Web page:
HP Z1 quad-core Xeon 27in PC
All in one workstation, anyone?
PC users who secretly covet their cubicle neighbour’s 27in iMac but don’t want to leave the Windows world can begin to feel rather smug these days. HP's Z1 is its take on the all-in-one concept, but has the heart of a workstation. It's a handsome beast too, with a 27in display which also houses a Xeon server-class CPU as well as everything else you need for a professional level powerhouse.
Desktop dominance? HP's Z1 all-in-one workstation
HP’s primary focus with its Z1 all-in-one design is the user customisation aspect, as access to the internals is breeze. That said, a range of excellent options are available from the factory. The review unit came equipped with a 3.5GHz quad-core Intel Xeon E3-1280 which has an 8MB L2 cache and is partnered with 8GB of 1600MHZ DDR3 and a 2GB NVidia Quadro 1000M professional graphics card.
When purchasing you can opt for lower spec CPUs such as the marginally slower quad-core Xeon E3-1245 (3.30GHz, 8MB L2) or the dual-core i3-2120 (3.33GHz, 3MB L2), although I’m not sure why you’d go down that route. If you go for the crappier chips, you also get lumped with Intel HD Graphics. Still, you can alway add a separate card from the Quadro range (1000M, 3000M or 4000M) from the build to order options.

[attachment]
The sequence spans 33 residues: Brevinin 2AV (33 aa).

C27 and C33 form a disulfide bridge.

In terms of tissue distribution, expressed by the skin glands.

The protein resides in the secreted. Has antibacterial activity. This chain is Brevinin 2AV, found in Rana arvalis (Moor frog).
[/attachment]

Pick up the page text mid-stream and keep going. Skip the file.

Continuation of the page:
That's a 27in panel there, so it's not as small as it looks
There’s also a choice between DVD+/-RW or BD-R optical drives and, for those seeking serious performance, there’s SSD and RAM upgrade routes too. Between the four full-size DDR3 slots you can cram in up to 32GB of the stuff, providing all of your DIMMs use ECC. If not, you are limited to 8GB. Storage takes the form of either one 3.5in HDD or two 2.5in disks.
The review sample came with single 3.5in 7,200RPM 1TB drive installed, but if I wanted to replace it with either one or two 2.5in drives a new caddy would be required. HP offers 3.5in hard disks from 500GB to 2TB as well as 2.5in 10,000RPM 300GB and 600GB units. SSDs are also on the cards in 160GB and 300GB capacities, but HP does not elaborate on their origins.
Swapping out parts is a snap
In order to get to all of the internal fun stuff all you have to do is fold the Z1 back on its stand and release the two catches on the bottom edge. From there simply lift the screen up and it will swing away on hinges and remain supported by a gas-strut.
Sponsored: DevOps and continuous delivery